Prior to the economic downturn, debt funds represented a small part of the real estate fund industry, but their importance has grown considerably in recent years. Before the financial crisis, real estate equity funds were able to deliver very strong returns, something which would be much harder to achieve in the current financial markets seen in the US or Europe. With financing from traditional lenders much scarcer, many fund managers saw the opportunity to generate returns by investing in real estate debt. Preqin's Real Estate Online database shows that ninety-three percent of capital raised in 2006 was by funds focusing solely on equity. In subsequent years the proportion of capital raised by funds making debt investments has increased significantly. In 2009, 12% of capital was raised by solely debt funds, with a further 24% of capital raised by funds making a combination of debt and equity investments. In 2011, a total of $8bn was raised by funds focusing on debt investments, which represented 14% of all capital raised in the year. Notable funds to close last year included the $2.9bn Blackstone Real Estate Special Situations Fund II and AXA Real Estate’s €1bn CRE Senior 1. While less capital has been raised for specialist debt funds in 2012 to date, the proportion of capital raised by funds which incorporate debt investments as part of their strategy has increased. Fifty-six percent of capital raised in the period January to October 2012 was by funds which are making debt investments to some extent.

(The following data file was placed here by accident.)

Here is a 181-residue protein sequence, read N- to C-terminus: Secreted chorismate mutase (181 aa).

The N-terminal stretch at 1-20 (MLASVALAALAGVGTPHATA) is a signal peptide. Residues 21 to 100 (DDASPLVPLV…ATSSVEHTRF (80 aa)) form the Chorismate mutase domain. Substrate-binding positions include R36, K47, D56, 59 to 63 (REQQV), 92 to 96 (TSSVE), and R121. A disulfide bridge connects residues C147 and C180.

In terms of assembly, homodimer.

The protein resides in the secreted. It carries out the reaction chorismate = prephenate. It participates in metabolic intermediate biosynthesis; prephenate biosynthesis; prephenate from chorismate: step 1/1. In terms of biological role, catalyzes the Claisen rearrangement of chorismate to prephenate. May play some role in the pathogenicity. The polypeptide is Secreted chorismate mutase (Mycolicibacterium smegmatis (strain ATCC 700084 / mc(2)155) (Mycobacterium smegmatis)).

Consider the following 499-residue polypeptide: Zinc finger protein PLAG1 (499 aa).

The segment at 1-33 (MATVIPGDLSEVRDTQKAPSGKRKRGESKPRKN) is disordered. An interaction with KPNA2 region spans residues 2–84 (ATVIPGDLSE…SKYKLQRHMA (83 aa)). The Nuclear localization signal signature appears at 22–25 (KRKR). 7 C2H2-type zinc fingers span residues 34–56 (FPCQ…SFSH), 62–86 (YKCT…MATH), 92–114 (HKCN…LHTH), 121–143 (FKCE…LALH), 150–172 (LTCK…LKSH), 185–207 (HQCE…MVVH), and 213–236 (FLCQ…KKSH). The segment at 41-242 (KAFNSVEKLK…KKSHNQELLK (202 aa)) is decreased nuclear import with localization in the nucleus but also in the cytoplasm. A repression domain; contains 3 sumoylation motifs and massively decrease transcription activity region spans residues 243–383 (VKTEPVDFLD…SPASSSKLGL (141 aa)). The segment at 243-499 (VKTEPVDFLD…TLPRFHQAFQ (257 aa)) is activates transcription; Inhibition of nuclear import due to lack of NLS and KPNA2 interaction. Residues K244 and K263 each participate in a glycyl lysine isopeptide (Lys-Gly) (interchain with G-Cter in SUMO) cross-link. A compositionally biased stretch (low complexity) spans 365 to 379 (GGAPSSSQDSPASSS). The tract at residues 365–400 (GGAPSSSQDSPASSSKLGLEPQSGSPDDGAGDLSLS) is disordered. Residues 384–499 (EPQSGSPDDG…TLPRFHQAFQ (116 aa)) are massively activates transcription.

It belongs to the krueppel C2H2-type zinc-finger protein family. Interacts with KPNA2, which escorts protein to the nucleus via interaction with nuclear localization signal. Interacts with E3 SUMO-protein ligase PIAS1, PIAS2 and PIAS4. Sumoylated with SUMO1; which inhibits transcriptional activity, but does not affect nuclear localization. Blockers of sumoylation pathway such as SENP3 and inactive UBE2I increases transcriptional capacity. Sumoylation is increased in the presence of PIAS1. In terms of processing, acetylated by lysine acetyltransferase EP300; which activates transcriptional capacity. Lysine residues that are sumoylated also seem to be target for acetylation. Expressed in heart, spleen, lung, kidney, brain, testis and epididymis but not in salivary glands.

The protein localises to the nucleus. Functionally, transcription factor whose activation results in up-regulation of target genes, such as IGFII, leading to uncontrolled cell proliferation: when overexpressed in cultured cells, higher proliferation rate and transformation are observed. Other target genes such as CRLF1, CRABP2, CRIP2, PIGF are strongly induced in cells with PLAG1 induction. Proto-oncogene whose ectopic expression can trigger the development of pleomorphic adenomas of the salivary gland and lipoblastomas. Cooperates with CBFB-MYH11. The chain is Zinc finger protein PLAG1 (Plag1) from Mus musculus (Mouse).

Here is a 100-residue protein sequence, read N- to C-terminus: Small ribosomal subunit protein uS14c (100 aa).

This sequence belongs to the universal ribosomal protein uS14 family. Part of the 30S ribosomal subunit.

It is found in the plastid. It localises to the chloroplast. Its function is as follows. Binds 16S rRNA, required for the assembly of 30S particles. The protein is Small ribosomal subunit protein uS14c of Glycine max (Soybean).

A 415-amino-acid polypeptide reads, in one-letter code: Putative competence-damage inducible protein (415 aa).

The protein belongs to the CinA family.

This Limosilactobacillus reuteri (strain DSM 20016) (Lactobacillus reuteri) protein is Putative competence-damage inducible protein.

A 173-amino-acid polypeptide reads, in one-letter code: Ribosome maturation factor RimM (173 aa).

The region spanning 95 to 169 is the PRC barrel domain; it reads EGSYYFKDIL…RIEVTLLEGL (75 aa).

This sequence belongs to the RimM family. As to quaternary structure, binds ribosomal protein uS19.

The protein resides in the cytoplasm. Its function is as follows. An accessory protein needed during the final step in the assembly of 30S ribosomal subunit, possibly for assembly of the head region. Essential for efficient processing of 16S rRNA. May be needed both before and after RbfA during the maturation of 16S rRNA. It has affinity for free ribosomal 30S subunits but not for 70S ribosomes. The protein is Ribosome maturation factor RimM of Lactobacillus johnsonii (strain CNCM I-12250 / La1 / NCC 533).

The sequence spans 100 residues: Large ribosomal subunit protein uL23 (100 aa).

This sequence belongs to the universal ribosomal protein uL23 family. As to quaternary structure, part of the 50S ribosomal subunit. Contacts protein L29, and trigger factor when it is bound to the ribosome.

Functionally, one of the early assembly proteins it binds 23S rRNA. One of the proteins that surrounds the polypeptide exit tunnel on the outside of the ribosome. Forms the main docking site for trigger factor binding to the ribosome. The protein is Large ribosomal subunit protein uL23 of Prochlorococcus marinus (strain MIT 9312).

There has also been a significant increase in investor appetite for real estate debt funds in the past year. Of the investors expecting to make investments in the coming 12 months, 23% are targeting debt funds, up from just 8% in Q4 2011. In comparison, appetite for other real estate strategies has remained fairly consistent. Fifty-three percent of active investors are targeting core funds, an increase of 6% from Q4 2011, while 44% are targeting opportunistic investments, up from 42% in Q4 2011. Value added strategies are also targeted by 44% of investors, a 3% decrease from Q4 2011.
Debt has evolved from a niche segment of the real estate fund market into a central part of the industry with more than half of all funds closing in 2012 investing in debt to a greater or lesser extent. The launch of a number of large debt funds in the third quarter of the year suggests that this is unlikely to change, with fund managers increasingly looking to build debt platforms in order to take advantage of the shortage of bank lending within the real estate market. While many investors are yet to consider the sector, an increasing number are looking to invest in real estate debt and it seems likely that more will examine these opportunities in greater depth in the coming months.